With the news that Jason Witten is considering retirement, and Antonio Gates will not be returning to the Chargers (as well as Rob Gronkowski’s flirtation with the idea of retiring before saying he would return) I thought it would be a good time to re-visit ranking the best tight ends of all-time. The position basically came into common usage right after the AFL was formed in 1960, and the NFL expanded with teams in Dallas and Minnesota by 1961. The first award was given in the 1961 season (Mike Ditka was the first team all-pro at tight end that year).
It’s a position that has seen many changes over the years, from more in line blocking to usage all over the field. It can also be a brutal position playing in the middle of the field, and one where careers used to be significantly shortened (something I try to account for here). There’s always a question of peak versus longevity, I’m more of a peak guy, but longevity is good as long as it is higher end longevity. In compiling these rankings, I looked at a variety of things:
- Yearly awards (Pro Bowl and more heavily, all-pro selections) and Decade Awards, as well as Hall of Fame voting;
- Statistical ranks at the position on a yearly basis, weighted toward top finishes;
- Fantasy points over baseline (yards + TDs) using TE12 as the compiler/baseline for determining peak value;
- Stats and percentage of team offense in four best seasons.
Here is the list:
#1 Tony Gonzalez
Easily the top on the list. Yes, Tony Gonzalez played forever and has over 15,000 receiving yards. He also has the most all-pro selections and pro bowls at the position. If anyone questions whether he was just a compiler who lasted forever, point to 2008, at age 32, in his last year in Kansas City. He had over 1,000 yards and 10 TDs on a team where Tyler Thigpen made 11 of his 12 careers starts in the NFL. Most tight ends dream of those numbers with a really good QB. You won’t find any other top one who did that with a third stringer.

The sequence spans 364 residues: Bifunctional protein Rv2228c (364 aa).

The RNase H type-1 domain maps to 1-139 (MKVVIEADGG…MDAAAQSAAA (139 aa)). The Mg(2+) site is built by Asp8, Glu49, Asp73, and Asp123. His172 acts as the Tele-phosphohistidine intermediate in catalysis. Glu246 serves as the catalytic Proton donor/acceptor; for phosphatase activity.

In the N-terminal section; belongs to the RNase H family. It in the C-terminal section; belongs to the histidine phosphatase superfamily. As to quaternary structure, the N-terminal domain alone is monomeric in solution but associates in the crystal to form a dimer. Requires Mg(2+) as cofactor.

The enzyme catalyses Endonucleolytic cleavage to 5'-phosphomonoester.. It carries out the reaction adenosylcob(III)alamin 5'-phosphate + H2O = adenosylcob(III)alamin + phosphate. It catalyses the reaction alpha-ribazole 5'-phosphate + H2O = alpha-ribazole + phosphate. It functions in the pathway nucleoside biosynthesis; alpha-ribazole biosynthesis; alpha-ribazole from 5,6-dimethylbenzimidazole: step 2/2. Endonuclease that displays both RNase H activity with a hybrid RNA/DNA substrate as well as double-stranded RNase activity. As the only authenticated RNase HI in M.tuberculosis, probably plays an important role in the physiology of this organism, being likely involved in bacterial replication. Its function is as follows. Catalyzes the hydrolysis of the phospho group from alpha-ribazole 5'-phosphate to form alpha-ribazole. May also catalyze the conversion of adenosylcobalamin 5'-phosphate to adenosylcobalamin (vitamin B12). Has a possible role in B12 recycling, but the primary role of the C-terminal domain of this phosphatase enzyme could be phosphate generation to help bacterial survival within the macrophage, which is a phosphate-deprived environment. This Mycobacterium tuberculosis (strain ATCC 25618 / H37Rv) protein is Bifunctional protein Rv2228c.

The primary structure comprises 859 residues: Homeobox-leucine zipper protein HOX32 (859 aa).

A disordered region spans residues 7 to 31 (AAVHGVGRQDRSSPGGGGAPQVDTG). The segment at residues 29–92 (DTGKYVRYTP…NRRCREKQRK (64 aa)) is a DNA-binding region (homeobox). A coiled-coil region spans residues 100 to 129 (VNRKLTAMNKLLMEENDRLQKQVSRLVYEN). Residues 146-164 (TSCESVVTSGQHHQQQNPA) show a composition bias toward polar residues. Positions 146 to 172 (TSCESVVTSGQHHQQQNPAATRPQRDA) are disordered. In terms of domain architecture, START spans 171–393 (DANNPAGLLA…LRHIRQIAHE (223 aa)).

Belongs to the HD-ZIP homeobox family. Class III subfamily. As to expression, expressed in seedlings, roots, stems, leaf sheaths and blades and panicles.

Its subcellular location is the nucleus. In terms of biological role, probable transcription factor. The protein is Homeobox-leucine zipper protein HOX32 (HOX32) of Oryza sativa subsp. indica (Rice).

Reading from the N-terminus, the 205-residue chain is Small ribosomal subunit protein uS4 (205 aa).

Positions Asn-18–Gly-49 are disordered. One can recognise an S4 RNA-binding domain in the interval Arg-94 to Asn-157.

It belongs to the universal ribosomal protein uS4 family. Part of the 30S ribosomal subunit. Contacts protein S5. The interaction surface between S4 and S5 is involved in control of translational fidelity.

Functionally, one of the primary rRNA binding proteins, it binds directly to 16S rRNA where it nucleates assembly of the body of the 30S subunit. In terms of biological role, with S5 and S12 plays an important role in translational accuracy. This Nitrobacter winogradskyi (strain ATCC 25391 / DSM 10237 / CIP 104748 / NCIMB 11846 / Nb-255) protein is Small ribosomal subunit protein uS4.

#2 Shannon Sharpe
Shannon Sharpe was the dominant tight end of the 1990’s, made four 1st team all-pros, and won three Super Bowls with Denver and Baltimore. His numbers may not look quite as dominant compared to the recent offensive passing explosion of the last decade, but he has both the longevity and dominance to be the next of this tightly grouped five some that follows Gonzalez.
#3 Mike Ditka
Iron Mike Ditka was the first great tight end, and was the best tight end in football through 1965. After that, injuries slowed him down, and you wonder if he would have held up better in today’s game. How dominant was he? On a Bears team that won one title during his peak, he accounted for 31% of the passing yards and 34% of the passing touchdowns, which puts him near the top in peak dominance. (For comparison, in Rob Gronkowski’s four best years, he is at 25% of yards and 34% of TDs.) The game has changed but he should be recognized as the best of the early tight end movement.
#4 Antonio Gates
Gates ahead of Winslow among Chargers’ tight ends? There’s actually a good case for it based not only on longevity, but also dominance. Gates played way longer, and was also named all-pro four times to Winslow’s three. The Chargers of the mid-2000’s didn’t throw the ball as frequently as the Air Coryell teams, and Gates accounted for a ridiculous 40% of Chargers’ receiving touchdowns between 2004 and 2007. For those that think the case for Witten over Gates is close, Gates has twice the all-pro selections and nearly double the number of touchdowns, while having similar receiving yard totals.
#5 Rob Gronkowski
“Gronk” could move higher on this list if his health holds up. He’s already near the top based on his impact on the Patriots’ offense when healthy. He’s been selected all-pro five times, which is already second only to Gonzalez. He’s already got 76 career touchdowns, which is more than several guys below on this list who played much longer.